On writing non-stereotypical Latinxs

A short guide on Latinx stereotypes and how to create respectful and multifaceted Latinx characters for non-Latinx writers and creators.

Image: Jane Villanueva from Jane The VIrgin, writing on her computer.

Stereotype: Latinxs are all from Mexico.

Image: a collage of flags from different Latin American countries.

Stereotype: Latinxs are all of an indefinite, brown-ish ancestry; with light brown skin, full lips and dark wavy hair.

Image: Elena of Avalor, Disney’s pseudo-Latina princess.

Stereotype: All Latinxs speak Spanish.

Image: photo of a mural in Brazil protesting the Football World Cup, written in Portuguese.

Stereotype: All Latinxs are devout catholics.

Image: a mural of the Virgin of Guadalupe, a Mexican icon.

Stereotype: All Latinxs are highly superstitious.

Image: an altar to Gauchito Gil built on the side of an Argentinian road.

Negative stereotypes that are usually associated with Latinxs.

Image: white people at a college party dressed up as Cholas.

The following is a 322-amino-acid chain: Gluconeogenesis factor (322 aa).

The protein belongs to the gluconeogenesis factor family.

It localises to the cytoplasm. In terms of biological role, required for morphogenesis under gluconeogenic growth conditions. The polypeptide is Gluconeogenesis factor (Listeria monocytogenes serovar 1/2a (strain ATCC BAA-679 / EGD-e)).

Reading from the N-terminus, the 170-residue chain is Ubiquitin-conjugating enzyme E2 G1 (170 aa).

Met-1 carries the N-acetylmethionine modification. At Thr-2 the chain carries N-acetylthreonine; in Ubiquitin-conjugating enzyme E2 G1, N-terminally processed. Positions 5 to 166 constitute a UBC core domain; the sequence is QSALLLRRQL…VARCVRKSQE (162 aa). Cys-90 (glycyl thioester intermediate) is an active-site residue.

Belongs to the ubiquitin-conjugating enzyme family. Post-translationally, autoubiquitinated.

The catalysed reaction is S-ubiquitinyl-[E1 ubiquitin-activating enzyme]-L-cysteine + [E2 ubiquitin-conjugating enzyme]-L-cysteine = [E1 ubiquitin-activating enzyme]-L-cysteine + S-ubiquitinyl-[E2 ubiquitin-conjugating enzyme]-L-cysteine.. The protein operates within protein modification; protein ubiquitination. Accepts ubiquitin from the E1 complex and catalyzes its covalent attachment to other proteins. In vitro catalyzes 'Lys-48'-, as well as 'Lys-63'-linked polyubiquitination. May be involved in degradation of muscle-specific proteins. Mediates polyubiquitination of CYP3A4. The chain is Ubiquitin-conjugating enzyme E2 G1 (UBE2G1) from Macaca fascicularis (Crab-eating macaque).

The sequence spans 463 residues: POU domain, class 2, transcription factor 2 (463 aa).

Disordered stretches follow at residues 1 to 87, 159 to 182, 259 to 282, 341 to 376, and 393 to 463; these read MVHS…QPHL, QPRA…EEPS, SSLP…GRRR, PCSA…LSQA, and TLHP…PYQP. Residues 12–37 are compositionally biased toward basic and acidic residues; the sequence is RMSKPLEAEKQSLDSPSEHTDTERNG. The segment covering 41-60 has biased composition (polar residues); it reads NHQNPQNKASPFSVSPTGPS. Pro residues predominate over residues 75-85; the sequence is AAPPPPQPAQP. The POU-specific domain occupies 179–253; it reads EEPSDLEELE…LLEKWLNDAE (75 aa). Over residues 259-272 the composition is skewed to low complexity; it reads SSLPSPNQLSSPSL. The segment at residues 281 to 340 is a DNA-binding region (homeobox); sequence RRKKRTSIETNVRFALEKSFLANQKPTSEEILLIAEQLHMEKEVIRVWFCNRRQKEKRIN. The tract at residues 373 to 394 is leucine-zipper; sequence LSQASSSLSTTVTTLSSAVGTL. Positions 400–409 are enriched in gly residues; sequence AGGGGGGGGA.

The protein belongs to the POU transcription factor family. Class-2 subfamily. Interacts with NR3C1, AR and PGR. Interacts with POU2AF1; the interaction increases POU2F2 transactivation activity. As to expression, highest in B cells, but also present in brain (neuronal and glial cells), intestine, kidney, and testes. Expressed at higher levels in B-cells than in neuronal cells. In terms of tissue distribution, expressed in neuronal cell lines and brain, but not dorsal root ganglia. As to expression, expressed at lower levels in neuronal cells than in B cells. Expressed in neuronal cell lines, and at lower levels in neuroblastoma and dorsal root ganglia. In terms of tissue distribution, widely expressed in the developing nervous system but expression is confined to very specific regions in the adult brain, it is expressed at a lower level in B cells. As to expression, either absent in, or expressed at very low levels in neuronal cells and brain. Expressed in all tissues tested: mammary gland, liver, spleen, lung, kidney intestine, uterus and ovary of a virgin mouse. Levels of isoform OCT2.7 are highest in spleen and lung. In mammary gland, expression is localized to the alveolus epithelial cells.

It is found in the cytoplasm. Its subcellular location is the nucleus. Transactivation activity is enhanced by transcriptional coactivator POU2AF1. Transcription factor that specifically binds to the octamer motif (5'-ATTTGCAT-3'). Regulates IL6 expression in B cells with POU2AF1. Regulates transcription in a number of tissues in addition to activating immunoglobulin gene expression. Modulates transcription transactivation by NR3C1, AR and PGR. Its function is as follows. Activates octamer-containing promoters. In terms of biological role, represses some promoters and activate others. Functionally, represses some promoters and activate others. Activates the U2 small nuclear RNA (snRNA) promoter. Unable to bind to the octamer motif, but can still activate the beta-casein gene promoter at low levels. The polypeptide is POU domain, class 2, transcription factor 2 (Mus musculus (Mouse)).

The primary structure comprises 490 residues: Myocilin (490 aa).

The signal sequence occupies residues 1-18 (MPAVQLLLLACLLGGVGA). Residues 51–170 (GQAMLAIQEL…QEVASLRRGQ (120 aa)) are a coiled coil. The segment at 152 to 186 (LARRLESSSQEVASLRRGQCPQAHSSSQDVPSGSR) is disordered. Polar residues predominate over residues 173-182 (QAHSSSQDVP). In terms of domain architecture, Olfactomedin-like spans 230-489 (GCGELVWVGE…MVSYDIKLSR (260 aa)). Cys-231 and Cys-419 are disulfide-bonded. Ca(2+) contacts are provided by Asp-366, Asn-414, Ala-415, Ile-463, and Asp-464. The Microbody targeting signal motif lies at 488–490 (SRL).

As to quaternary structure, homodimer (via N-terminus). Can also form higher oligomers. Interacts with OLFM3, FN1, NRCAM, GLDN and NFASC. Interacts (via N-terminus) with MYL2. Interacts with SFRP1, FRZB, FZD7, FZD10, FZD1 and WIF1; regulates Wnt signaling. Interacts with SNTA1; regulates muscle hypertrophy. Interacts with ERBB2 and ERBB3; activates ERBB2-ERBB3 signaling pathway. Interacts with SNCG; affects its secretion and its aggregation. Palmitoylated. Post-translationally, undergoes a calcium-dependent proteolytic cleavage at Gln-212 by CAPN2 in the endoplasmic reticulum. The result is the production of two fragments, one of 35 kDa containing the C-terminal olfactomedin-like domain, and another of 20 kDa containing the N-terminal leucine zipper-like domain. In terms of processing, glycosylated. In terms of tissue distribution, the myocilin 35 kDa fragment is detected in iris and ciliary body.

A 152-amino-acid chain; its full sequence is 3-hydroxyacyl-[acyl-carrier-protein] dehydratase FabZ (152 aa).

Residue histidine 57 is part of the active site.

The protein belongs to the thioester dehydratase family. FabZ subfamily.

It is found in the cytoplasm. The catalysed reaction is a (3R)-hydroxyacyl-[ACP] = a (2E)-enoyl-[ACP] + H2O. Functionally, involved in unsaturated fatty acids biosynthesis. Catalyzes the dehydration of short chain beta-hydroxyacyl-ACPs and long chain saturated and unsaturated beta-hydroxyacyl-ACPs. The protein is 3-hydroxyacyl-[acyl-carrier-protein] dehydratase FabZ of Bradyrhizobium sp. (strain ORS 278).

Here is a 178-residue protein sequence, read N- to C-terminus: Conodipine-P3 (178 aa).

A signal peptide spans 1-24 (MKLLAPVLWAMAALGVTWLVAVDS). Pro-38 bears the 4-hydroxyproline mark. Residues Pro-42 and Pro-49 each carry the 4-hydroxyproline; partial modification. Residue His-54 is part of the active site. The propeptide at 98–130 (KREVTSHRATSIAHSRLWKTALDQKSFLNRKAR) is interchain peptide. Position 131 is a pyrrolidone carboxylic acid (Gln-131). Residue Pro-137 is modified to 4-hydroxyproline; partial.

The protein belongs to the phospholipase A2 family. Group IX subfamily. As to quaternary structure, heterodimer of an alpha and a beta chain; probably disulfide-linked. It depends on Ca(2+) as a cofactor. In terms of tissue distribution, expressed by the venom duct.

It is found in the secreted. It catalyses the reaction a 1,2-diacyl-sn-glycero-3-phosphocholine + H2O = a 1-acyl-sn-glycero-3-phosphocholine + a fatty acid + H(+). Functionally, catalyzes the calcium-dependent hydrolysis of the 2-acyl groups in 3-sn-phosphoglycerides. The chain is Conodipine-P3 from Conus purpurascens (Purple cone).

Image: still from a movie, of various Latinas and Black women dressed as hotel maids.
Image: still from “Big Hero 6” showing Honey Lemon, a character who was described by the writers as Latina but otherwise came off as your average white gringa.
Image: on the left, Gus wielding an axe. On the right, Nora working in a laboratory.
Image: Mariana and Jesus from the Fosters, who are transracial adoptees.
Image: a set of square photos showing pictures of Latinxs of different nationalities and races, including Gina Torres, Laura Souza, Frida Kahlo, Nona Gaye, Florencia de la V, Bruno Mars, Don Omar, Juan Gil Navarro, Ignacio Huang and Aristoteles Picho.

Translator, (aspiring) writer. Often described as “opinionated”, even more often as “annoying”.